How street art can take a community “from blight to bright”
Take an abandoned, unloved alley.
Clear away the trash and debris, and then turn artists loose with their paint and brushes to transform those alleys and, in turn, the neighborhood.
Jason Ostro did just that.
The Michigan-born artist cleaned up the area around his Los Angeles art gallery, the Gabba Gallery.
The Gabba Alley Project L4 is four decaying alleys transformed into works of art.
Now he's launched the Gabba Alley Project Detroit, recently painting his first mural in an alley in Detroit's Midtown.
Ostro told us the whole idea behind the project is "turning blight to bright."
"I was walking around my neighborhood seeing a lot of graffiti and a lot of garbage and a lot of pieces from drug users," he said. "Strewn mattresses and couches and dressers and TV’s and garbage everywhere. I mean, anybody who is moving out stuff from their house, they throw it in alleys.”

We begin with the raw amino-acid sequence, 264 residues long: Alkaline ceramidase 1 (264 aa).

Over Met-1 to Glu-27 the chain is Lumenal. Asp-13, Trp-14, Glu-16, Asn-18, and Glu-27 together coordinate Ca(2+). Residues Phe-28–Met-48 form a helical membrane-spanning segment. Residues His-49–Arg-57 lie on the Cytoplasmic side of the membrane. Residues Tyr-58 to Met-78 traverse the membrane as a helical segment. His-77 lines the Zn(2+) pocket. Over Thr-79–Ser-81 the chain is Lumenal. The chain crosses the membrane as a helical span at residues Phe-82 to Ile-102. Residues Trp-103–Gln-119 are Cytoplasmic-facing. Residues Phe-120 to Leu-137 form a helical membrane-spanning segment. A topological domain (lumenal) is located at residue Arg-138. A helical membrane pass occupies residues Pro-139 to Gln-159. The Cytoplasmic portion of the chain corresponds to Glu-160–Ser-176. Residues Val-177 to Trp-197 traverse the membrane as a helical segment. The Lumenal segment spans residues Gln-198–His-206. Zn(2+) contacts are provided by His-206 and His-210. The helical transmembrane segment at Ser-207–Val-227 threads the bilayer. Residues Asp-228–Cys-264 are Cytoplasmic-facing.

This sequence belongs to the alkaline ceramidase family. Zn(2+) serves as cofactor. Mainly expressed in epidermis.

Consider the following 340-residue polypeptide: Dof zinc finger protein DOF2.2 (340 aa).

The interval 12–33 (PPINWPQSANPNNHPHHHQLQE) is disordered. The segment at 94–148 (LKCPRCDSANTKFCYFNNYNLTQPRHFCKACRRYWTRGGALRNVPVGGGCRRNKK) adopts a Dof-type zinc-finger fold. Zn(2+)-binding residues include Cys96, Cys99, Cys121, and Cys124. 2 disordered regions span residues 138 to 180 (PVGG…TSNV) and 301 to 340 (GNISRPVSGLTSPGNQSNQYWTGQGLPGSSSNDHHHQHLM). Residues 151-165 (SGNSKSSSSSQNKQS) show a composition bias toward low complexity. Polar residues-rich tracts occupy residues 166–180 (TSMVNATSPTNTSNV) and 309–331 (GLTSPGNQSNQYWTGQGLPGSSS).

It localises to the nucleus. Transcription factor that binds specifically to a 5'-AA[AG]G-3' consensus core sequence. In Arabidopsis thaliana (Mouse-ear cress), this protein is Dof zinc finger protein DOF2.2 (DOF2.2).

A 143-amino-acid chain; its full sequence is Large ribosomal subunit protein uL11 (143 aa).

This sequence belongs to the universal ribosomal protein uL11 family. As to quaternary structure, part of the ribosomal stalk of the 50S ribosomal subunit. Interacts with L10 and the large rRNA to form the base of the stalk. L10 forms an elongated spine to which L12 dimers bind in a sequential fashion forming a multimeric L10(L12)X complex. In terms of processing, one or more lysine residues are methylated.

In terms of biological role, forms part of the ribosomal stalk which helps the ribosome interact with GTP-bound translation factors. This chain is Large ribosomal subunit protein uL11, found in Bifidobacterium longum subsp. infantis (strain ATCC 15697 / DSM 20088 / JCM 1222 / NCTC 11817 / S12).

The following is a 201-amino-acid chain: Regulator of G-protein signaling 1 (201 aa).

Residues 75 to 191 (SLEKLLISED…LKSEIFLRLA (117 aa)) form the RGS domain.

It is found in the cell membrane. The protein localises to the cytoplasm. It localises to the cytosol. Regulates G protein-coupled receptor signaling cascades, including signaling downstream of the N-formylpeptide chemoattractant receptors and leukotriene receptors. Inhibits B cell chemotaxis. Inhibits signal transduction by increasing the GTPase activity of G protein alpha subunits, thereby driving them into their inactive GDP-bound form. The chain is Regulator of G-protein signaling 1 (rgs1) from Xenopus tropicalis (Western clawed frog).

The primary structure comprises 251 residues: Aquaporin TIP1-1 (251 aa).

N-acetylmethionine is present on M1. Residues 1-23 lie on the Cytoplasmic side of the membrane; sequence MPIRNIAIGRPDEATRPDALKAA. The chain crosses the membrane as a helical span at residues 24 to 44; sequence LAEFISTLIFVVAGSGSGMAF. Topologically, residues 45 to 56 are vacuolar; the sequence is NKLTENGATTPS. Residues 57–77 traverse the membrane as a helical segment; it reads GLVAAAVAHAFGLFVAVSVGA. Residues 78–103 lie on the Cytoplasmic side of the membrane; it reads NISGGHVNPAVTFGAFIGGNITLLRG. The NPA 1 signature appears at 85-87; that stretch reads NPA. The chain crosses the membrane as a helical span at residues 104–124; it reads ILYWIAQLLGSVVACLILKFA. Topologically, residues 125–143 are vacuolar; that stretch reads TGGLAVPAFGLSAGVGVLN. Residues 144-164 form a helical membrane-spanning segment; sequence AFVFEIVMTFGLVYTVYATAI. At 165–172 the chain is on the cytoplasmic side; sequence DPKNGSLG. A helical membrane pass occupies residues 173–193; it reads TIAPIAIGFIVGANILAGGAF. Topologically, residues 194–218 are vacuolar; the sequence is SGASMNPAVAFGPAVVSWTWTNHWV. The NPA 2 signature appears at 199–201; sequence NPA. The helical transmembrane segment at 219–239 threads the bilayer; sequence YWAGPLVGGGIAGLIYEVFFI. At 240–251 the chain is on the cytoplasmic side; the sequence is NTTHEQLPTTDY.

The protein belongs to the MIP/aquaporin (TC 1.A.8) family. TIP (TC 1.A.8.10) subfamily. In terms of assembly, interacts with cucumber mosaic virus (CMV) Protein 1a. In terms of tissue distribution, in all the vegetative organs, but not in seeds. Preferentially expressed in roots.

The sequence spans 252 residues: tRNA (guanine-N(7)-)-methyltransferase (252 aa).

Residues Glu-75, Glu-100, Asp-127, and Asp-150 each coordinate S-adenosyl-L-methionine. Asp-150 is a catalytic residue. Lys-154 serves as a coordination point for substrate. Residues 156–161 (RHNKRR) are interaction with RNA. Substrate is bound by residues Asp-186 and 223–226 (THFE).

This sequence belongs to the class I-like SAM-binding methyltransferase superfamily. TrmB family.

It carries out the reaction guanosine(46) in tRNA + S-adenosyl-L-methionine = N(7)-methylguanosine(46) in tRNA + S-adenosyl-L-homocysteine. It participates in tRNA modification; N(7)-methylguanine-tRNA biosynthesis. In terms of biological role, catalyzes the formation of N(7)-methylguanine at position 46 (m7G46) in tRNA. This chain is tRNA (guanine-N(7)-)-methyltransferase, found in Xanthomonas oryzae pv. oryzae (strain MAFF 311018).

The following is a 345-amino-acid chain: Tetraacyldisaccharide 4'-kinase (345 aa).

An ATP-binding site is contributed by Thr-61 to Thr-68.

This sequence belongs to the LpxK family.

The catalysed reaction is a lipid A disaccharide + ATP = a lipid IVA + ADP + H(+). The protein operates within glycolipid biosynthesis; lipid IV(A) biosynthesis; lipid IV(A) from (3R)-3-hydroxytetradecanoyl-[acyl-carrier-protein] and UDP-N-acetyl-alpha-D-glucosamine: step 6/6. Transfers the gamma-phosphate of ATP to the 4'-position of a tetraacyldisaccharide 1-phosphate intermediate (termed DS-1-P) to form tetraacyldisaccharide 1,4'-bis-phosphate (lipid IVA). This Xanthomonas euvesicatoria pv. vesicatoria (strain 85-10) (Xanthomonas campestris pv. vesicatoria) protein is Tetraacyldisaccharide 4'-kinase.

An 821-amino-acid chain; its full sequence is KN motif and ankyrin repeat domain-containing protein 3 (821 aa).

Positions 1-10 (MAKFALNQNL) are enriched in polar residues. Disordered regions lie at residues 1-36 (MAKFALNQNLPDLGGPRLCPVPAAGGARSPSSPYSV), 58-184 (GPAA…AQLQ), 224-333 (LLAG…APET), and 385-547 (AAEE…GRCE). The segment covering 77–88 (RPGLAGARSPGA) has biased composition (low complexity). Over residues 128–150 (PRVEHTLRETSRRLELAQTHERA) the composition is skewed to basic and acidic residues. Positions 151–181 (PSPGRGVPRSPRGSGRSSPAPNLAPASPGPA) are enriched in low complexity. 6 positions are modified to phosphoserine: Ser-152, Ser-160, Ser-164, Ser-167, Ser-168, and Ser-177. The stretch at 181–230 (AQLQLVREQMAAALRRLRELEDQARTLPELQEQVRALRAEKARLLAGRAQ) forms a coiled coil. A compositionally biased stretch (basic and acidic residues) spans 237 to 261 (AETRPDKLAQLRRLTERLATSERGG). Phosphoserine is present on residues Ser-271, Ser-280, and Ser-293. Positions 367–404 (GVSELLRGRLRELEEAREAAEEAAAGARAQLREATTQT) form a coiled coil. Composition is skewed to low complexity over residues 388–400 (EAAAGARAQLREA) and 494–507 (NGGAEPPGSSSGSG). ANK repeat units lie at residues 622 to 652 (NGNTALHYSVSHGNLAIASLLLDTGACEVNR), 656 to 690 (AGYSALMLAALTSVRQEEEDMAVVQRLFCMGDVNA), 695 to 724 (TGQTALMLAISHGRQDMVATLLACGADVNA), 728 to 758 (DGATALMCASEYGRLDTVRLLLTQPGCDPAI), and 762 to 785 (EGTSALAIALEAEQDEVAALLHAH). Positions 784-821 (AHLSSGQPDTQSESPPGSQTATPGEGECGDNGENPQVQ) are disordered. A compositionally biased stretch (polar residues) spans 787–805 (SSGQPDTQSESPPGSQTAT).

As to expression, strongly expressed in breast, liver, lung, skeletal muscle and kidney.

"I want to change neighborhoods to make the people who live there comfortable."
Ostro combined his desire to clean up his neighborhood and his love of street art to start what would become the Gabba Alley Project. After a local developer offered to support Ostro's effort with a small donation, the project was off and running.
Among four alleys in LA, Ostro told us there are "over 113 murals now by 83 or 84 artists."
"I’m not trying to change neighborhoods in the sense that I want to push out anybody," Ostro said. "I want to change neighborhoods to make the people who live there comfortable, so they can walk into their alleys, they can walk around their neighborhood and they don’t have to feel threatened.”
In our conversation below, Ostro tells us more about the Gabba Alley Project, how he ended up expanding it to Detroit and what street art can mean for a community.
GUEST Jason Ostro is an artist and director and curator of the Gabba Gallery in Los Angeles, California.